Land Exercise Group:

Test Pre Post
Knee ROM (degrees) 108.9 120.8
Thigh Girth (inches) 19.4 19.5
Pain Scale (0-10) 5.6 3.8
1 Mile Walk (min) 21.9 19.7

Aquatic Exercise Group:

Test Pre Post
Knee ROM (degrees) 100.9 117.3
Thigh Girth (inches) 18.8 19
Pain Scale (0-10) 4.5 2.4
1 Mile Walk (min) 20.8 18.9

What conclusions can we take from this research?[edit | edit source]

This study aimed to explore the effectiveness of aquatic based exercise for knee OA and also to compare its effect to that of land based exercise programs. Despite their being no clinical significant differences in the results for knee ROM, thigh girth or 1 mile walk tests, there was noted difference between the 2 groups for pain scale scores.[1]Aqautic environments aid people with musculoskeletal conditions to exercise, whilst the buoyancy of water decreases the load placed on joints, which leads to a decrease in pain scores.[4]

Practical advice[edit | edit source]

  1. Exercise programs consisting of 3 sessions per week, help to maintain and increase function in people with knee OA.
  2. Exercise serves to increase knee ROM whilst decreasing muscle atrophy and levels of pain.[1]
  3. Due to the lack of clinical significance between the 2 exercise groups, patients are best served with a combination approach when treating knee OA. Comprised of both exercise (land and aquatic) and therapeutic intervention.[5]

Further readings & information[edit | edit source]

  1. The Basic Science of Articular Cartilage: Structure, Composition, and Function: http://journals.sagepub.com/doi/abs/10.1177/1941738109350438
  2. Osteoarthritis Fact Sheet: https://www.niams.nih.gov/health_info/osteoarthritis/osteoarthritis_ff.asp
  3. Tips for Osteoarthritis of the Hip and Knee: http://www.arthritisaustralia.com.au/images/stories/documents/info_sheets/2015/Areas%20of%20body/Tipsforosteoarthritishipknee.pdf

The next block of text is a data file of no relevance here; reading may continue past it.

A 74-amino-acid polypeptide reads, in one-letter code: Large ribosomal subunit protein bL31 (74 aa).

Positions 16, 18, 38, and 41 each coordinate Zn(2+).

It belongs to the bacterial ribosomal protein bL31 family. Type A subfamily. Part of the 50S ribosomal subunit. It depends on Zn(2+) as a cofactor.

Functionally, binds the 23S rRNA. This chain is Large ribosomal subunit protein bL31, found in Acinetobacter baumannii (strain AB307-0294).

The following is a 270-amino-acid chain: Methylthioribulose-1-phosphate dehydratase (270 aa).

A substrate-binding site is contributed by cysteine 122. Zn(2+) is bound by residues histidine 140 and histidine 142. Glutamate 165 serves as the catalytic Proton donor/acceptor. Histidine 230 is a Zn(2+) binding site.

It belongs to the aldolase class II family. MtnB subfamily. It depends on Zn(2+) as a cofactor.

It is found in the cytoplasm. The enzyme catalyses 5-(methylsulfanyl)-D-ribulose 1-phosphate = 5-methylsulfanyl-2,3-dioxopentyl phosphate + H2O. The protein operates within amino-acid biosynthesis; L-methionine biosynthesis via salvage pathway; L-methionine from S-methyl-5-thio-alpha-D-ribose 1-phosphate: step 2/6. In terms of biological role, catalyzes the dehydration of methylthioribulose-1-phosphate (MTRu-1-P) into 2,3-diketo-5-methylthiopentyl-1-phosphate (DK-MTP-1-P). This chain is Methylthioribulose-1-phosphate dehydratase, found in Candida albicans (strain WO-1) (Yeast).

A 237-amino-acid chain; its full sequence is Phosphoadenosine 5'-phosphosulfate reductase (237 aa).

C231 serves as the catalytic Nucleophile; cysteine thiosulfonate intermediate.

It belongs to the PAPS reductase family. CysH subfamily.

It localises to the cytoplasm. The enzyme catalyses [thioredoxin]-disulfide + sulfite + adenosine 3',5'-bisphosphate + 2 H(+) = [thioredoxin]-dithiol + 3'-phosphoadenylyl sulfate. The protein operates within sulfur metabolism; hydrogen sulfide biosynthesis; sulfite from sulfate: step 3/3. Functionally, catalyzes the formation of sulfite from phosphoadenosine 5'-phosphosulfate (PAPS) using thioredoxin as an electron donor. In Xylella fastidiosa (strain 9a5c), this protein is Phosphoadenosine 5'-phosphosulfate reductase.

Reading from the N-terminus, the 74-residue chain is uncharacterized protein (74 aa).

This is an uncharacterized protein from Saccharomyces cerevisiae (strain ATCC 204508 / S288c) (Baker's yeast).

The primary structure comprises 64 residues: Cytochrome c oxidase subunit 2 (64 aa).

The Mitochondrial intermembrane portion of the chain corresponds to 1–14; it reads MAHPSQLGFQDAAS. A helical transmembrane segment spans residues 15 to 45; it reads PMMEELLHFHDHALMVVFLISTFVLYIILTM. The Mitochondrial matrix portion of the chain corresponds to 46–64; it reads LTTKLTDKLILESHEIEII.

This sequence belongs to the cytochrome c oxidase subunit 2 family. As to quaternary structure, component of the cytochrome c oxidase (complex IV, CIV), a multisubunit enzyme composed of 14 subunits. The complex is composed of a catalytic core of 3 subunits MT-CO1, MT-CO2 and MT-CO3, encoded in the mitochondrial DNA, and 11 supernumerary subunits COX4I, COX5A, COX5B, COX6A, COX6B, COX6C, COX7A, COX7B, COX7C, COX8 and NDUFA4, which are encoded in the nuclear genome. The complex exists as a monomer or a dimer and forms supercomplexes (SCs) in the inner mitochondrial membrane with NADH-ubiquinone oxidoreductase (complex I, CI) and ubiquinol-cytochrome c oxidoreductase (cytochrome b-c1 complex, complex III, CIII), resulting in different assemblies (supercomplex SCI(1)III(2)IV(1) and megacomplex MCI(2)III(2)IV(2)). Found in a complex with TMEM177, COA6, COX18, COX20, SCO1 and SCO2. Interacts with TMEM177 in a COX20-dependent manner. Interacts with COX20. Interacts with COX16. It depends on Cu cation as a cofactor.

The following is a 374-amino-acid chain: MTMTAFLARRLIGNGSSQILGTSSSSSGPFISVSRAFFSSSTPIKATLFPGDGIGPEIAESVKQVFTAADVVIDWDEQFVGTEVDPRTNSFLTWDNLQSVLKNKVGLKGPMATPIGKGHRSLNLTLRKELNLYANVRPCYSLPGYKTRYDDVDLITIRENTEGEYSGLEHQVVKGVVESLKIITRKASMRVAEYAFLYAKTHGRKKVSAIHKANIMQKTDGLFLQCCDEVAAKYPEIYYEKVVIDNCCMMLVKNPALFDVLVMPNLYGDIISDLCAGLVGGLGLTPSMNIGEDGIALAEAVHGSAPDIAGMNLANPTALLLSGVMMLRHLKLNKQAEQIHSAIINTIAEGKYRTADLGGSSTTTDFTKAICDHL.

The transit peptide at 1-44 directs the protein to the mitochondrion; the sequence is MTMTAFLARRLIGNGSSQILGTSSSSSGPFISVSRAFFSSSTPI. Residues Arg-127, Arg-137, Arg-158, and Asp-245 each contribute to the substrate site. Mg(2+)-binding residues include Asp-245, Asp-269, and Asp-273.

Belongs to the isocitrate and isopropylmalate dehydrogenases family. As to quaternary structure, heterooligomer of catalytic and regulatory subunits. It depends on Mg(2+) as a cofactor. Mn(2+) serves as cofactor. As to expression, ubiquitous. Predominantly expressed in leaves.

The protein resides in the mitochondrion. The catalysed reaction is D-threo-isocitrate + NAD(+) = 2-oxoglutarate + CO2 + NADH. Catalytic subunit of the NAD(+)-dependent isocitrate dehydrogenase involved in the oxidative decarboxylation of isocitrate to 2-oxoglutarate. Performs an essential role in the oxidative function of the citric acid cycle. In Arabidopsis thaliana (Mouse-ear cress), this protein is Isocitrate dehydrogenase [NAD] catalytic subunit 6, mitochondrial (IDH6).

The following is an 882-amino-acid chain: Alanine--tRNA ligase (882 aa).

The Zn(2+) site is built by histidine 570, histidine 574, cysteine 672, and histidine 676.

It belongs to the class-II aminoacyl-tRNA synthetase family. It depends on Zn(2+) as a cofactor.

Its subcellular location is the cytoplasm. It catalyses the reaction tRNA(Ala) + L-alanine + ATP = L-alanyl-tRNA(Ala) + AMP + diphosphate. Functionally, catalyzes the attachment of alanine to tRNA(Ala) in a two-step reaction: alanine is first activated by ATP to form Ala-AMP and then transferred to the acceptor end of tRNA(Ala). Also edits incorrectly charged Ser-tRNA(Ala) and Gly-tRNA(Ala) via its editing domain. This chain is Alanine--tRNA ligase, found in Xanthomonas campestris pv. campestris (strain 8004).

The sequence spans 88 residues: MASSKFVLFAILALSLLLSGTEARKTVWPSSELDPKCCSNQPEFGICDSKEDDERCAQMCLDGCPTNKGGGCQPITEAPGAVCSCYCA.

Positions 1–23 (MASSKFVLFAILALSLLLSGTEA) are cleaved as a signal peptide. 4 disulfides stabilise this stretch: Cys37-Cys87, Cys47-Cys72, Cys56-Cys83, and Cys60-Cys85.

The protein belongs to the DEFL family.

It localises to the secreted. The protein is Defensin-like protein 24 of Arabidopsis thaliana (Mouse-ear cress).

References[edit | edit source]

  1. a b c d e f g h WYATT F, MILAM S, MANSKE R, DEERE R. The Effects of Aquatic and Traditional Exercise Programs on Persons With Knee Osteoarthritis. The Journal of Strength and Conditioning Research. 2001;15(3):337.
  2. Bradley JD, Brandt KD, Katz BP, Kalasinski LA, Ryan SI. Comparison of an antiinflammatory dose of ibuprofen, an analgesic dose of ibuprofen, and acetaminophen in the treatment of patients with osteoarthritis of the knee. New England Journal of Medicine. 1991 Jul 11;325(2):87-91.
  3. Jordan KM, Arden NK, Doherty M, Bannwarth B, Bijlsma JW, Dieppe P, Gunther K, Hauselmann H, Herrero-Beaumont G, Kaklamanis P, Lohmander S. EULAR Recommendations 2003: an evidence based approach to the management of knee osteoarthritis: Report of a Task Force of the Standing Committee for International Clinical Studies Including Therapeutic Trials (ESCISIT). Annals of the rheumatic diseases. 2003 Dec 1;62(12):1145-55.
  4. Everix, D. Aquatics and arthritis. Advanced Rehabilitation. 1995: 63-66.
  5. Zhang W, Moskowitz RW, Nuki G, Abramson S, Altman RD, Arden N, Bierma-Zeinstra S, Brandt KD, Croft P, Doherty M, Dougados M. OARSI recommendations for the management of hip and knee osteoarthritis, Part II: OARSI evidence-based, expert consensus guidelines. Osteoarthritis and cartilage. 2008 Feb 29;16(2):137-62.